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Activation of old carbon by erosion of coastal and subsea permafrost in Arctic Siberia
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2012 (English)In: Nature, ISSN 0028-0836, E-ISSN 1476-4687, Vol. 489Article in journal (Refereed) Published
Abstract [en]

The future trajectory of greenhouse gas concentrations depends on interactions between climate and the biogeosphere(1,2). Thawing of Arctic permafrost could release significant amounts of carbon into the atmosphere in this century(3). Ancient Ice Complex deposits outcropping along the similar to 7,000-kilometre-long coastline of the East Siberian Arctic Shelf (ESAS)(4,5), and associated shallow subsea permafrost(6,7), are two large pools of permafrost carbon(8), yet their vulnerabilities towards thawing and decomposition are largely unknown(9-11). Recent Arctic warming is stronger than has been predicted by several degrees, and is particularly pronounced over the coastal ESAS region(12,13). There is thus a pressing need to improve our understanding of the links between permafrost carbon and climate in this relatively inaccessible region. Here we show that extensive release of carbon from these Ice Complex deposits dominates (57 +/- 2 per cent) the sedimentary carbon budget of the ESAS, the world's largest continental shelf, overwhelming the marine and topsoil terrestrial components. Inverse modelling of the dual-carbon isotope composition of organic carbon accumulating in ESAS surface sediments, using Monte Carlo simulations to account for uncertainties, suggests that 44 +/- 10 teragrams of old carbon is activated annually from Ice Complex permafrost, an order of magnitude more than has been suggested by previous studies(14). We estimate that about two-thirds (66 +/- 16 per cent) of this old carbon escapes to the atmosphere as carbon dioxide, with the remainder being re-buried in shelf sediments. Thermal collapse and erosion of these carbon-rich Pleistocene coastline and seafloor deposits may accelerate with Arctic amplification of climate warming(2,13).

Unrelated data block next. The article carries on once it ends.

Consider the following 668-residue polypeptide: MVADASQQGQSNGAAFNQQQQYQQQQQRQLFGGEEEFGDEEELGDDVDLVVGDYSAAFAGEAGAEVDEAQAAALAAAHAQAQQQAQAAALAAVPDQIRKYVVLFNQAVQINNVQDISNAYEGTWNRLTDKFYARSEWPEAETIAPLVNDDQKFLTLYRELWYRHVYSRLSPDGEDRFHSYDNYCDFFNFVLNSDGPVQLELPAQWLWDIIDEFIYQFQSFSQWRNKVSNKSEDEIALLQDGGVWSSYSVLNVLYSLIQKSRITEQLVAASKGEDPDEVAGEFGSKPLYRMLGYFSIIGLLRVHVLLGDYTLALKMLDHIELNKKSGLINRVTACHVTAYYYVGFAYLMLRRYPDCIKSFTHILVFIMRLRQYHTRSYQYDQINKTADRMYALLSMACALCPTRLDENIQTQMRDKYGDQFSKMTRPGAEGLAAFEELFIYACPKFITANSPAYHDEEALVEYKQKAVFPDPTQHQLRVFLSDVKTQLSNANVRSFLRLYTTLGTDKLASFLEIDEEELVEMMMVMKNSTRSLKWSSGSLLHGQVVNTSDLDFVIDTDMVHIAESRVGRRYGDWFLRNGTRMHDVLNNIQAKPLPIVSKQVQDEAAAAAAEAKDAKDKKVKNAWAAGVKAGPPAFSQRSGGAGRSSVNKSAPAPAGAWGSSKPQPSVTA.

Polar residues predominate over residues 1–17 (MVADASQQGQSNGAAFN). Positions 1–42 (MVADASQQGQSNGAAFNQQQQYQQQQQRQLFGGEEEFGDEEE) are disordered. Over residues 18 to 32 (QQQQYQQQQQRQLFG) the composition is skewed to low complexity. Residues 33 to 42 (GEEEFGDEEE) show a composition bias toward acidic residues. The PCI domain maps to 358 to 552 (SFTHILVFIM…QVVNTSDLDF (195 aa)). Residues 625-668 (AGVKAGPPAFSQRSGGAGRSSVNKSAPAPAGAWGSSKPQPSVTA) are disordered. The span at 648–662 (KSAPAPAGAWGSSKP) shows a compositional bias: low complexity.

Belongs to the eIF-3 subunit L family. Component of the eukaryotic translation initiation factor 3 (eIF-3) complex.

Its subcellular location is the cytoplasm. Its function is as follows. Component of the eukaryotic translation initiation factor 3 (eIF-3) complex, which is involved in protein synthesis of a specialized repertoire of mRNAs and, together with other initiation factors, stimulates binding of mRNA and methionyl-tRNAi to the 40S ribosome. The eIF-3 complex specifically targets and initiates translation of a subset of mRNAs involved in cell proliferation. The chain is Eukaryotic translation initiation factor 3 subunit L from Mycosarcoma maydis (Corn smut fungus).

Place, publisher, year, edition, pages
2012. Vol. 489
Keyword [en]
offshore permafrost shelf seas degradation sediments release matter laptev tundra cycle Science & Technology - Other Topics
Research subject
SWEDARCTIC 2008, ISSS-08
Identifiers
URN: urn:nbn:se:polar:diva-1940DOI: 10.1038/nature11392OAI: oai:DiVA.org:polar-1940DiVA: diva2:810200
Note

ISI Document Delivery No.: 999WW Times Cited: 27 Cited Reference Count: 30 Vonk, J. E. Sanchez-Garcia, L. van Dongen, B. E. Alling, V. Kosmach, D. Charkin, A. Semiletov, I. P. Dudarev, O. V. Shakhova, N. Roos, P. Eglinton, T. I. Andersson, A. Gustafsson, O. Semiletov, Igor/B-3616-2013; Vonk, Jorien/H-5422-2011; Sanchez-Garcia, Laura/N-1172-2013 Sanchez-Garcia, Laura/0000-0002-7444-1242 Knut and Alice Wallenberg Foundation; Far Eastern Branch of the Russian Academy of Sciences; Swedish Research Council; US National Oceanic and Atmospheric Administration; Russian Foundation of Basic Research; Swedish Polar Research Secretariat; Nordic Council of Ministers; Swedish Royal Academy of Sciences; EU Marie Curie grant; US National Science Foundation; NOAA OAR Climate Program Office We thank all ISSS-08 colleagues and crew, in particular M. Krusa, P. Andersson and V. Mordukhovich, who helped with sampling. The ISSS program is supported by the Knut and Alice Wallenberg Foundation, the Far Eastern Branch of the Russian Academy of Sciences, the Swedish Research Council, the US National Oceanic and Atmospheric Administration, the Russian Foundation of Basic Research, the Swedish Polar Research Secretariat and the Nordic Council of Ministers (Arctic Co-Op and TRI-DEFROST programs). O.G. and L.S.-G. acknowledge an Academy Research Fellow grant from the Swedish Royal Academy of Sciences and an EU Marie Curie grant, respectively. N.S. and I. P. S. acknowledge grants from the US National Science Foundation and the NOAA OAR Climate Program Office. 27 Nature publishing group London Multidisciplinary Sciences

Available from: 2015-05-06 Created: 2015-05-06 Last updated: 2015-05-26

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CiteExportLink to record
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